Bess was very good at mathematics. When she won all the math and science prizes at the high school graduation no one who knew her had been surprised. Her father had wanted her to go away to study at M. I. T. or Caltech, but Bess did not wish to leave the company of her friends. One day last winter she had gotten Ned Nickerson to take her to Emerson College where she spent the whole day talking to the Dean of the Engineering Department. The upshot of it all was that Bess was allowed to graduate from Emerson the following spring without having to take a single course. And she made a bargain with her father and the Dean: if they gave her another year of furlough to "get her fingernails in order," and to have another chance or two for adventure with George and Nancy, she would enter the Ph.D. program and help put the Dean's research to rights. She made no promise about her father's business, but her dad had seemed pleased anyway.

    "Forget it," she countered. "I have my dad quite happy with me at present and I will have no messing with my parent's feelings."

    "Then it's up to Nancy," reasoned George.

    "That occurred to me as well. But Dad says no. He says such publicity won't do Drew & Drew any good. And he is very protective of me as well. Ever since Mom died in a ferris wheel accident when I was four, he has been determined not to let me get myself exposed to extreme danger."

    "But Nancy, you are in extreme danger in all of your adventures!" Bess exclaimed.

    Nancy winked at Bess confidentially. "Don't tell Dad," she advised.

    Just then the waitress arrived with the margarita pizza the cousins had ordered. They invited Nancy to share and asked the waitress to bring an extra ice cream soda for Nancy.

    "The two slices you eat, Nancy, will save an inch off of my embattled waistline," Bess reasoned out loud.

    The chums dug in. In the midst of enthusiastic mastication the conversation languished. When the girls were sated, however, they attempted to pick up one of the threads of their earlier conversation.

    "Well Nancy, you have told us what you don't know," George summed up. "Tell us something that you do know."

    Nancy looked at her friends as one does who has a secret they are dying to tell.

    "I knew one of the girls who is missing," she announced. "And both of you knew her too."

    "Tell," said Bess and George together in choral and much practiced unison.

    "It's Clare Benson."

    The secret out, Nancy thought about her old friend and sighed, "Poor Clare!"

    "Wasn't she your best friend before . . ." ventured Bess.

    "Before I knew you guys. Yes. Clare and I were very good friends, at least until after junior high school."

    Nancy told her current chums the sad story of the older relationship, and what had happened since to Clare. Nancy and Clare had first been thrown together because they each had a lawyer father and the fathers were partners. Since both Mr. Drew and Mr. Benson were widowers they let their daughters play "hostess" for the business dinners they had with each other, and occasionally, with clients. Nancy loved to prepare the dinners because she wanted to be helpful and because she was entranced by the aura of mystery that she wove around the dealings of her father and his associates. Clare liked to be a hostess and to bask in her pretend role as woman of the house and woman of the world. While Nancy would doll herself up as an executive assistant, Clare would dress like a fashion model. Once because it was President's Day, Clare and Nancy dressed up like Jackie Kennedy and Hillary Clinton-respectively. Neither lawyer father was amused.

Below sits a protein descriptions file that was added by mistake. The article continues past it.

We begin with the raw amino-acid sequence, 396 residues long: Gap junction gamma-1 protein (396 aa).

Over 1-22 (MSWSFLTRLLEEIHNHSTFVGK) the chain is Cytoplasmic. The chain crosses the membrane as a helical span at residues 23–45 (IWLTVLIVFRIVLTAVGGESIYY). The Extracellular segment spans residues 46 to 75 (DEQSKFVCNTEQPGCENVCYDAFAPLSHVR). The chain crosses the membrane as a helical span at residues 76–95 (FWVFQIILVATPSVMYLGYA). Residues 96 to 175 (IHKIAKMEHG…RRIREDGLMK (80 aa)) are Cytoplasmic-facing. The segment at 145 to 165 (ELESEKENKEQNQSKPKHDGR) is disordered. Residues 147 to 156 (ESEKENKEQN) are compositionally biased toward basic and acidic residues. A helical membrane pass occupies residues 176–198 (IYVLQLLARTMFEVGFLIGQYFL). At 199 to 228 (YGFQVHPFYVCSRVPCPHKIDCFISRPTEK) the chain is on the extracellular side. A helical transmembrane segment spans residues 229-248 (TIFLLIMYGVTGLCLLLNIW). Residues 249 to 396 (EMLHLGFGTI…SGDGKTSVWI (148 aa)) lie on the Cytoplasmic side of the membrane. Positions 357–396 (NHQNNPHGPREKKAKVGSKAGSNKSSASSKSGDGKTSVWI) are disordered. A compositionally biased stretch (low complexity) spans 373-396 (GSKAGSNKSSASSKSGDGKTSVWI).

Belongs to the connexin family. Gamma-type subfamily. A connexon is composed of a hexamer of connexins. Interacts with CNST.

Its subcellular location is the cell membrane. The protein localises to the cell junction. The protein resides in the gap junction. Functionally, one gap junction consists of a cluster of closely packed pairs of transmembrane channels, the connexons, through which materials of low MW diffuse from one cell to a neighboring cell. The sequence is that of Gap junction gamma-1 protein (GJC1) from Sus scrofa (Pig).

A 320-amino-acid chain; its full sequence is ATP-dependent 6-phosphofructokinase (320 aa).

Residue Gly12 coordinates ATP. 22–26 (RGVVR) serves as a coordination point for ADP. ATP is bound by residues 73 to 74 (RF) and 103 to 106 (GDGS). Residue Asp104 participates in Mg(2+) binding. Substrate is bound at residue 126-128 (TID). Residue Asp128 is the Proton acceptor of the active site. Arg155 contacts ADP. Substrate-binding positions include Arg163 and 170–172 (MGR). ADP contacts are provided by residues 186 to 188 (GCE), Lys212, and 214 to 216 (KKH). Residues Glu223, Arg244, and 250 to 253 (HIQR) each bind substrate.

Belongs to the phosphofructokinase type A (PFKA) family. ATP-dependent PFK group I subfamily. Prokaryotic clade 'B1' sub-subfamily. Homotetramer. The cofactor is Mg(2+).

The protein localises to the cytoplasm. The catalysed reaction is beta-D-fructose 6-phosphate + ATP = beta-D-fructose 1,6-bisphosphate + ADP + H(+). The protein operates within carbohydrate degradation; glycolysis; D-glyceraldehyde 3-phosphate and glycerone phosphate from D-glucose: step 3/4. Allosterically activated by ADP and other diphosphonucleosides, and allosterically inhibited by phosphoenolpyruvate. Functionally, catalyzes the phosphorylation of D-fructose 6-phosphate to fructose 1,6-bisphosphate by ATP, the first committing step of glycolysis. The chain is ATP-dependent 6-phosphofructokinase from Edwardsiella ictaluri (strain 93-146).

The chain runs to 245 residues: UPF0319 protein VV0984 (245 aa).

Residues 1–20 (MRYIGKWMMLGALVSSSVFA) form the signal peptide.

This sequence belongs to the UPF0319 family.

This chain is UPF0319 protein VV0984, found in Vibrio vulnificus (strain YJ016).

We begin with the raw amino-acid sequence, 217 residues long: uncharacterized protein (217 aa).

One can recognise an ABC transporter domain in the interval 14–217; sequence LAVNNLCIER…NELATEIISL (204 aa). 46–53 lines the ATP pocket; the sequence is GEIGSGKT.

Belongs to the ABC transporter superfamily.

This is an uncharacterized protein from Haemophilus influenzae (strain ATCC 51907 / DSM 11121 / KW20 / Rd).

When they entered high school Clare, who had always been more interested in talking about fashions and boys, was much more physically developed as a woman than Nancy was. She became less interested in talking to Nancy about the stuff of their shared childhood fantasies: mystery stories, secret codes, computing machines, and what goes on inside the F.B.I. Nancy, on the other hand, found her fascination with such things growing. By the time that Nancy had started to mature, she and Clare had long since ceased to be close.

    Soon Clare became sophisticated in her dress and tastes and was one of the popular arbiters of fashion and the gate-keeper of the "in" crowd. Nancy made no attempt to be "in." Though she silently mourned what had been lost, she could not both maintain her self-respect and follow Clare. At a distance and from behind her adopted glasses Nancy watched her friend's social advancement. To give her credit, Clare made no attempt to socially stigmatize Nancy, though many of the popular set openly denigrated Nancy as "odd." One, who had actually read a book once, called her "Harriet the Spy." Clare herself no longer mentioned or noticed Nancy at all.

    The only girls that would consent to hang out with Nancy were Bess and George. These two were also known to be strange. Curious teachers could find no obvious reason for the ghettoization of the intrepid three. They looked like normal girls, and were each more attractive than most. Although they were all smart, they did not make a parade of their cleverness or learning. The subtle difference was something in the invisible aura that surrounded each of them. This indefinable "something" was a factor that most girls instinctively detected and rejected. Bess and George and Nancy were peculiar; they did not fit in. Well, there was one obvious thing that set them apart. They were only moderately interested in boys. Boys had only a peripheral place in their world, on a par with art or music, and not quite up on the level of food.

    Loyal Nancy, happy as she was with her newer chums, never lost interest in the career of her old childhood companion Clare. She was distressed to discover that, popular as she was, Clare appeared less happy than when she was younger. In public, which was the only time Nancy saw her, Clare's persona was vivacious and full of high spirits. But to sharp-eyed Nancy this gaiety seemed forced. After graduation, Nancy heard increasingly disturbing reports of Clare Benson's irresponsible and unpredictable behavior. Clare soon developed a reputation as being wild.

    One night, according to a newspaper report that Nancy had recently read, Clare had failed to come home after a particularly rambustuous party. She had been missing for a month.

    After Nancy's sad narrative was complete, George observed, "It kind of strikes home, doesn't it now?"

    Bess said, "Perhaps she was not kidnapped by the slavers. We can hope."

    "The trouble is," Nancy countered, "that I can't think of any alternative explanation explaining her absence that would indicate that she might still be alive."